Grid vs no-grid

This morning I read an article from one of my favourite gaming blogs, SlyFlourish. It is called The Tyranny of the Grid. Basically the author explains how a dependence on using a grid and miniatures can seriously limit the fun of RPGs. Specifically, it argues that an over reliance on grids can inhibit creativity and excitement.

It’s worth reading, but I wanted to address a few of the author’s points:

  • Antagonism: I also agree that using a grid can increase the feeling of antagonism between the players and the GM. I’ve experienced this first hand, actually. It’s as if moving miniatures around a few dungeon tiles taps into a primordial memory of war games. It’s weird
  • Cost: it’s very true that once you start buying things to support grid play, you can get really carried away. I followed Sly Flourish’s advice to get a Paizo flip-mat (they’re really great, actually), but once I finally acquired one I suddenly “needed” others for more varied colours/textures. The same with miniatures/tokens. I got one box set on Kijiji and then I found myself scouring the web for other packs of Pathfinder Pawns. It was harder than I thought to stop!
  • Scope: grids can also limit the scope of battle scenes. It’s as if once the GM draws out the exact dimensions of the cave or room, it can appear a lot smaller or less impressive to the players. They also feel more limited by what is drawn (or not drawn), reducing their perception of what is possible. That’s why I think you need to keep it partially abstract.
  • Railroading: this is a big one. If the GM has already drawn out, or acquired a set of miniatures and buildings to represent a special encounter, odds are that this GM will really want the players to go there. They are more likely to railroad the players. I’ve witnessed this as well (and I’ve been guilty of it!). So don’t spend too much time or resources on planning out an encounter because the players might not even go there!

On the other hand, a roughly drawn out scene with a few pawns to generally represent the  locations of various characters and objects can really help players visualise what is going on. I’d argue that it can make scenes more memorable and immersive.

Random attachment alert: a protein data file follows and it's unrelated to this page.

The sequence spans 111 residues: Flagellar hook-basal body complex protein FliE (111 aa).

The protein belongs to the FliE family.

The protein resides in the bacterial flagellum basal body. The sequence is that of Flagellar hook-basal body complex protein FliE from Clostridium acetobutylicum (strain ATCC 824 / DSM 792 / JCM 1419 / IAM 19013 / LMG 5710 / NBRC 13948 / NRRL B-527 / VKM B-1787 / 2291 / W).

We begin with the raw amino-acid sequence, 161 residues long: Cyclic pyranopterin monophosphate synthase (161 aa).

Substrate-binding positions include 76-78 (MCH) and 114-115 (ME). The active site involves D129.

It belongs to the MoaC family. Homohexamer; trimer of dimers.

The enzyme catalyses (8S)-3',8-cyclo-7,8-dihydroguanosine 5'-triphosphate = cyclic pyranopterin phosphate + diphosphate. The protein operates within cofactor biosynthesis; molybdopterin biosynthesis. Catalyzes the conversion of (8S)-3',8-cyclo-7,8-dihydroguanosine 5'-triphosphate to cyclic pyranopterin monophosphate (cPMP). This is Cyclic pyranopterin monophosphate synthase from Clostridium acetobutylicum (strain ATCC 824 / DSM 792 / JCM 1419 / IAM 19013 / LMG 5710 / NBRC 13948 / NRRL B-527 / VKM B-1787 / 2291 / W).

So I will explain how I do a bit of both: a mix of theatre of the mind and gridding:

  • I use Paizo flip maps, which allow wet or dry erase markers. I only draw out a location if it is required in the game, never in advance (that’s what my GM notes are for). If the players engage a situation leading to a conflict (or straight out battle), I can whip up something quickly.
  • I use Pathfinder Pawns to show where everyone is in relation to each other. I don’t bother measuring 5-foot increments, though. They’re more for general guidance, not strict adherence.
  • I’ll use 4×6 note cards to represent special “zones” or objects of interest by writing things down on them (eg.: “fire”, “cart”).

I’ve found that this flexible use of physical elements at the table helps players visualise, strategize and focus on the encounter. Sly Flourish makes some great points, but I argue that some visual representation of encounter details has more benefits than drawbacks.

NOTE: the featured image includes photos that are not mine; I just hastily Photoshopped them together.

Useful links:

Upcoming projects

Sorry for the hiatus: life happened. Kids kind of preoccupy me these days. Anyhow, here’s a quick announcement about upcoming game modules that I’m working on:

Sepulchre of the Abyss

This is a fleshed out version of a One Page Dungeon that I had submitted to the titular contest; and for which I was one of the 2nd place winners!

This module takes place in a sinister monastery at the bottom of the sea dedicated to the Bodhisattva of the Dark Light. Many treasures, riches etc… but will risk the heroes’ bodies and souls.

Curse of the Grey Isles

A sandbox adventure with many paths and possibilities. It is a merger of two other projects: Curse of the Warlock and King of the Grey Isles.

Many previews of the characters, monsters, locations and artwork for this module can be found in this blog under the tag A to Z challenge.

Here are some related posts:

Conquerors of the Cosmos

A module for the Crimson Dragon Slayer RPG, but could be used for just about any sword and sorcery game that can be used to emulate Masters of the Universe and Sectaurs.

Gonna be hella cool…

Stay tuned, friends!

Back from the dead

The ‘Lounge has been on hold for a while due to summer vacation and social media burnout. But I’ll be writing again very soon.

The biggest update is that I’m merging two of my projects (King of the Grey Isles and Curse of the Warlock) into a single, huge roleplaying game adventure setting called Curse of the Grey Isles. This will be my pet project for the remainder of 2016 and I’ll be reaching out to my friends for help (writing, art and proofreading).

Another big update is that I’ll be moving my site over to my new one called Artax Design. Nemo’s Lounge will cease to exist by this time next year.

Sadly Conquerors of the Cosmos will be cancelled. I had lots of great ideas, but other people in the gaming community were quicker than I was. I’ll be releasing bits and pieces of it to Venger Satanis as free fan-supplements for the next edition of Crimson Dragon Slayer.

Take care and good gaming!